New Year, New Approach

By Jenna Caldwell | Web Editor

The focus on self-improvement is at an all time high come January 1st. Some want to better manage stress, get control of their debt, exercise more, eat healthier, lose weight, or get a better job/education -- I’m aiming to improve at least three of these areas in my life. Will I succeed? Probably not, seeing as it's day 21/365 and I still haven't exercised yet (does wearing work-out clothes count?) Fortunately, I'm not alone in setting the bar too high. According to University of Scranton research, the hard truth is that 92% of Americans fail at achieving their New Year's resolutions. It's simply because they are approaching the situation all-wrong from day one.

Not only are bad habits hard to break, they are nearly impossible to break when tried all at once. The brain region known as the prefrontal cortex (PFC) assists humans in decision-making, handles short-term memory, regulates behavior, and helps produce thoughts and actions in agreement with internal goals. Basically, this is your mental sketch pad, and is necessary not only to plan, but to achieve your goals. So by asking the PFC to help you lose weight is asking it to do one thing too many.

After a long day at the office, a tired brain is going to have a hard time resisting the urge to eat that leftover slice of pizza. It's also going to have a hard time helping you get your butt off the couch and into the gym. Much like a muscle, if we give our PFC's too much to handle, it will eventually give out. You have to know your brain and body's limitations and set practical, attainable goals in order to be successful.


1) Begin by nurturing your PFC. Feed it lots of healthy foods, drink more water, and get plenty of rest. This will give it the energy it needs to operate efficiently.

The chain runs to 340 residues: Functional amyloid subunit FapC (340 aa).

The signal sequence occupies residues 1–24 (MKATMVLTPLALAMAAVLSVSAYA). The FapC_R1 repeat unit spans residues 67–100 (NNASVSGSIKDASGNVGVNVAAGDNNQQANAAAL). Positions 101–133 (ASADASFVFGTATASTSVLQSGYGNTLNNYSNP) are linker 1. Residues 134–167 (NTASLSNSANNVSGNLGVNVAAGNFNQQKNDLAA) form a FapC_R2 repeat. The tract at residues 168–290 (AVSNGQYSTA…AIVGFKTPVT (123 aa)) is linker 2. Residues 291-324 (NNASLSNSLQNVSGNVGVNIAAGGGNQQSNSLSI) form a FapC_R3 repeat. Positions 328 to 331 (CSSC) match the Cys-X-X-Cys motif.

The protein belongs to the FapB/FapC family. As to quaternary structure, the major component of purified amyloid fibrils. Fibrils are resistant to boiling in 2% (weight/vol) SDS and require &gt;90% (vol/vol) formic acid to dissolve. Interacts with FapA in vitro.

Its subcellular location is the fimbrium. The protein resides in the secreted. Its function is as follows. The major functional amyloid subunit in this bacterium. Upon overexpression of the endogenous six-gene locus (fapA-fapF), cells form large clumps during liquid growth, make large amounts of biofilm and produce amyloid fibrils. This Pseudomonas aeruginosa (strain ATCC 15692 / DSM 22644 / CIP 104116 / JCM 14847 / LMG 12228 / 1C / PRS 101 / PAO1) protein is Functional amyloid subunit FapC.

2) Another way to cater to your brain, which is often overlooked and hard to accomplish, is exercising regularly. This seems daunting because we naturally associate burning calories with strenuous, tiring workouts. Something so simple as walking around your neighborhood for thirty minutes a couple of days a week can provide more energy to the brain. By taking care of your PFC, you are already making headway on your goals by eating healthier, exercising, and getting more rest which, in turn, reduces stress.

3) Know your limitations. If you normally feel lethargic around 2 p.m., don't try and accomplish something difficult. Take a short break by meditating, relaxing, or napping. You will be able to come back to the task at hand feeling refreshed, and possibly more creative.

4) Start by setting one resolution at a time. By the time you have a handle on it, (maybe three months down the road) try adding on another goal. If all goes according to plan, by the end of the year, you could have majorly improved four areas of your life. It's all about baby steps, my friends.

5) Try using the SMART acronym to clearly define what it is you're trying to accomplish. Start by figuring out where your willpower and self-control is lacking. Then set Specific, Measurable, Attainable, Relative, and Time-Sensitive goals.

6) Don't be so hard on yourself. Sure, February is right around the corner and you're still maintaining your "New Year, same me" lifestyle, and there is nothing wrong with that. Maybe you're satisfied with yourself just the way you are. And if you're not satisfied, then I'm going to tell you something you don't already know: that tomorrow is a brand new day. Begin the process whenever you're ready.

Good luck to all in becoming the best versions of themselves this year. And even if you didn’t set a resolution just remember: there’s nothing wrong with change if it's in the right direction.